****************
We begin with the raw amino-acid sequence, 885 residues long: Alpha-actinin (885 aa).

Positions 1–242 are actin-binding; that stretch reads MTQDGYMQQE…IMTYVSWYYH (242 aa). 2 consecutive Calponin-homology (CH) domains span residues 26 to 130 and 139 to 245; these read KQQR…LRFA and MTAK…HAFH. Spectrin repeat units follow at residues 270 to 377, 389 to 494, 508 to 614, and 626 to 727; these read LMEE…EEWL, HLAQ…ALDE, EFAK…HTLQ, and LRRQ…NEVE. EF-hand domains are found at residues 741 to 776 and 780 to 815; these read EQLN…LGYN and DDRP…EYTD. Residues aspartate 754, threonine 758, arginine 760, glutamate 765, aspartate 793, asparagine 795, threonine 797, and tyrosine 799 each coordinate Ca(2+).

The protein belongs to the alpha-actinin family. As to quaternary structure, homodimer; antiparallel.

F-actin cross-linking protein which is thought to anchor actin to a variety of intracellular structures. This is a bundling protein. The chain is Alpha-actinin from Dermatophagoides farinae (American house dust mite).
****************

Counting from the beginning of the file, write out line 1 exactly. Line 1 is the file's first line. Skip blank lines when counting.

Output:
We begin with the raw amino-acid sequence, 885 residues long: Alpha-actinin (885 aa).